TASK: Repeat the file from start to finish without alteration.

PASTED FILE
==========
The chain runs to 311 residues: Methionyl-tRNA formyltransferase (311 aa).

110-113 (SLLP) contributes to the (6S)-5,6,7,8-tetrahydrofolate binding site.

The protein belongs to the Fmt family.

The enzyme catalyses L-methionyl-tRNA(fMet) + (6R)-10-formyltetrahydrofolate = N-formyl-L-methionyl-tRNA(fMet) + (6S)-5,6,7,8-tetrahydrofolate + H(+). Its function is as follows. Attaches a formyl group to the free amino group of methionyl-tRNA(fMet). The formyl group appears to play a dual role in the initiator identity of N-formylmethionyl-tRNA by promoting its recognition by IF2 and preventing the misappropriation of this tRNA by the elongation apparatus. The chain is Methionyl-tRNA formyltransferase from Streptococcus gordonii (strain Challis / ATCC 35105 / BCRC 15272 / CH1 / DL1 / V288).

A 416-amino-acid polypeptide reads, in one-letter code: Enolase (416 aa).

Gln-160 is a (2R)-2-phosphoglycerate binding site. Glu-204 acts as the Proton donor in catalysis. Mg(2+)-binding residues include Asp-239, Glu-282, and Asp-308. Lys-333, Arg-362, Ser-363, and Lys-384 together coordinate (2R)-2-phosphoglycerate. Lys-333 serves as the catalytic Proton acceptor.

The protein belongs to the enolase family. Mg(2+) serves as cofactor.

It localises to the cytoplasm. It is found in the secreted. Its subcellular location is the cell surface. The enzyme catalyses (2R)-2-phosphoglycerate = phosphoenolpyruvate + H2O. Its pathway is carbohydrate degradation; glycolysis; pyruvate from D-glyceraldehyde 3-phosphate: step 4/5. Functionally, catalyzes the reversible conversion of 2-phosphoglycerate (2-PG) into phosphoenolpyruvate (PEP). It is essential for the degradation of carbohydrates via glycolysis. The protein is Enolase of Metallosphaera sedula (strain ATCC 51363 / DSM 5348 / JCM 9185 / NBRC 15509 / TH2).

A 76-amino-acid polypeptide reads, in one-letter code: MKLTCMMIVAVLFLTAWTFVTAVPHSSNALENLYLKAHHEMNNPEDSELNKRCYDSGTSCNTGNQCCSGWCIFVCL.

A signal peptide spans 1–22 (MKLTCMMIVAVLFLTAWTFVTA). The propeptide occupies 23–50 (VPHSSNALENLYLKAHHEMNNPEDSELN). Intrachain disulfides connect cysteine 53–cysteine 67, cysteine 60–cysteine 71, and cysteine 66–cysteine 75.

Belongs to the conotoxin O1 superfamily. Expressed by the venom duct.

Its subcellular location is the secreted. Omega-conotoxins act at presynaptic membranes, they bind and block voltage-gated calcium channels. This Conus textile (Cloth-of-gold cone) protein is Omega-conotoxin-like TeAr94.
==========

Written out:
The chain runs to 311 residues: Methionyl-tRNA formyltransferase (311 aa).

110-113 (SLLP) contributes to the (6S)-5,6,7,8-tetrahydrofolate binding site.

The protein belongs to the Fmt family.

The enzyme catalyses L-methionyl-tRNA(fMet) + (6R)-10-formyltetrahydrofolate = N-formyl-L-methionyl-tRNA(fMet) + (6S)-5,6,7,8-tetrahydrofolate + H(+). Its function is as follows. Attaches a formyl group to the free amino group of methionyl-tRNA(fMet). The formyl group appears to play a dual role in the initiator identity of N-formylmethionyl-tRNA by promoting its recognition by IF2 and preventing the misappropriation of this tRNA by the elongation apparatus. The chain is Methionyl-tRNA formyltransferase from Streptococcus gordonii (strain Challis / ATCC 35105 / BCRC 15272 / CH1 / DL1 / V288).

A 416-amino-acid polypeptide reads, in one-letter code: Enolase (416 aa).

Gln-160 is a (2R)-2-phosphoglycerate binding site. Glu-204 acts as the Proton donor in catalysis. Mg(2+)-binding residues include Asp-239, Glu-282, and Asp-308. Lys-333, Arg-362, Ser-363, and Lys-384 together coordinate (2R)-2-phosphoglycerate. Lys-333 serves as the catalytic Proton acceptor.

The protein belongs to the enolase family. Mg(2+) serves as cofactor.

It localises to the cytoplasm. It is found in the secreted. Its subcellular location is the cell surface. The enzyme catalyses (2R)-2-phosphoglycerate = phosphoenolpyruvate + H2O. Its pathway is carbohydrate degradation; glycolysis; pyruvate from D-glyceraldehyde 3-phosphate: step 4/5. Functionally, catalyzes the reversible conversion of 2-phosphoglycerate (2-PG) into phosphoenolpyruvate (PEP). It is essential for the degradation of carbohydrates via glycolysis. The protein is Enolase of Metallosphaera sedula (strain ATCC 51363 / DSM 5348 / JCM 9185 / NBRC 15509 / TH2).

A 76-amino-acid polypeptide reads, in one-letter code: MKLTCMMIVAVLFLTAWTFVTAVPHSSNALENLYLKAHHEMNNPEDSELNKRCYDSGTSCNTGNQCCSGWCIFVCL.

A signal peptide spans 1–22 (MKLTCMMIVAVLFLTAWTFVTA). The propeptide occupies 23–50 (VPHSSNALENLYLKAHHEMNNPEDSELN). Intrachain disulfides connect cysteine 53–cysteine 67, cysteine 60–cysteine 71, and cysteine 66–cysteine 75.

Belongs to the conotoxin O1 superfamily. Expressed by the venom duct.

Its subcellular location is the secreted. Omega-conotoxins act at presynaptic membranes, they bind and block voltage-gated calcium channels. This Conus textile (Cloth-of-gold cone) protein is Omega-conotoxin-like TeAr94.